(Reuters) - Phil Falcone’s hedge fund sued satellite TV mogul Charlie Ergen and his Dish Network Corp for $4 billion on Tuesday for an alleged loan-trading scheme aimed at stripping Falcone of his control over LightSquared Inc, a bankrupt wireless communications business.
The lawsuit in the U.S. Bankruptcy Court in Manhattan was filed on Tuesday at the same time Ergen was confirming on an earnings call with Dish investors that the company was interested in acquiring LightSquared.
Billionaire Ergen has turned his focus to LightSquared after bowing out of a takeover fight for another wireless company, Sprint Corp, which agreed to a deal with Japan’s SoftBank Corp. Ergen increased his bid for LightSquared to $2.2 billion last month.
That bid is meant to kick off an auction planned for December, though Tuesday’s lawsuit could throw that off course.
LightSquared is a provider of satellite-based mobile voice and data services to hundreds of thousands of devices used in the public safety, security and asset-tracking sectors. It is building a 4G LTE broadband mobile network that it says will serve 260 million people.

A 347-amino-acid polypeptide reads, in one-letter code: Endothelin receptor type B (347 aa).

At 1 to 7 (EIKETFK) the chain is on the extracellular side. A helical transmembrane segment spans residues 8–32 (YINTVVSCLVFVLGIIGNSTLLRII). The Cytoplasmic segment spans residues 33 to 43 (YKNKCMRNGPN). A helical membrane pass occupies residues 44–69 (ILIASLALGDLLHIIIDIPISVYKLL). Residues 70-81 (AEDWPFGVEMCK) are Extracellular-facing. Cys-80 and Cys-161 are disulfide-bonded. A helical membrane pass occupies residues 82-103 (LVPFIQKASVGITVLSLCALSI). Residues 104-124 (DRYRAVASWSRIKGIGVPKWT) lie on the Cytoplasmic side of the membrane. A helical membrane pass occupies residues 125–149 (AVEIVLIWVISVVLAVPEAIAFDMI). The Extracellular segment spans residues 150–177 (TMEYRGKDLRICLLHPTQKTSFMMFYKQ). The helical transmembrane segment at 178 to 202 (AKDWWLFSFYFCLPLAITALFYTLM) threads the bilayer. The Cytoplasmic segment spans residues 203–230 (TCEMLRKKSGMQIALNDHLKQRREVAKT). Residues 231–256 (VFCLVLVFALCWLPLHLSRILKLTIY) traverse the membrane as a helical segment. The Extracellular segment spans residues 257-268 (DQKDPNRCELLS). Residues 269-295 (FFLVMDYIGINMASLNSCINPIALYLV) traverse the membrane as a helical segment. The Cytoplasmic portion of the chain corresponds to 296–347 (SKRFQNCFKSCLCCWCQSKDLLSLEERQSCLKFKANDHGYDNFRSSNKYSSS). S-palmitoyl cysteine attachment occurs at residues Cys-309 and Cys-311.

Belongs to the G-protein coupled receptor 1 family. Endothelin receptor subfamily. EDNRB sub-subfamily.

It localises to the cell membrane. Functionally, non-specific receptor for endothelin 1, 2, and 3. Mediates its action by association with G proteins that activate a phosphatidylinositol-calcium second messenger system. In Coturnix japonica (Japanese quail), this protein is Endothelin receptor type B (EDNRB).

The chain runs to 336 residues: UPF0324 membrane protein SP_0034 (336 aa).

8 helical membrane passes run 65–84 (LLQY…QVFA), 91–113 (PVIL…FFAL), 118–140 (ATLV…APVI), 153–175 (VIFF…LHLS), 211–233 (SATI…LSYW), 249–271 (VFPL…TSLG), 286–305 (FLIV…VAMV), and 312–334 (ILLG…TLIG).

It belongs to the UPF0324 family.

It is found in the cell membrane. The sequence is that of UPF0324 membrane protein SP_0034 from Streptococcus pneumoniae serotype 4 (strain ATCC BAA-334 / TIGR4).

The lawsuit by Falcone’s Harbinger Capital Partners alleges that Ergen and his affiliates engaged in a complex fraudulent scheme to become LightSquared’s biggest lender. That position was then used to strip Falcone of the company.
The lawsuit seeks $2 billion in compensation and $2 billion in punitive damages. It also seeks to undo purchases of LightSquared loans by affiliates of Ergen.
The complaint alleges that Ergen used a specially created investment management firm to amass the largest holding of LightSquared loans, even though a credit agreement prevented competitors from buying such loans.
The investment vehicle — Sound Point Capital — deliberately concealed ties to Ergen, even after Falcone’s fund inquired, according to the complaint.
The ties to Ergen were concealed for more than a year, and during that time Sound Point acquired more than $1 billion of LightSquared loans, according to the lawsuit. That loan investment was large enough to prevent LightSquared from negotiating a consensual bankruptcy plan.
“The defendants wrongfully have interfered with Harbinger’s efforts, and this suit seeks to hold them accountable,” said the lawsuit filed by David Friedman of Kasowitz, Benson, Torres & Friedman, which represents Harbinger Capital.
Ergen on Tuesday denied wrongdoing.
“I personally followed all of the rules. I think Dish has followed all the rules and we responded in an appropriate way,” Ergen said on the call. “We’ll let the courts and public opinion decide who is fraudulent and who’s not.”
Writing by Tom Hals; Editing by Dan Grebler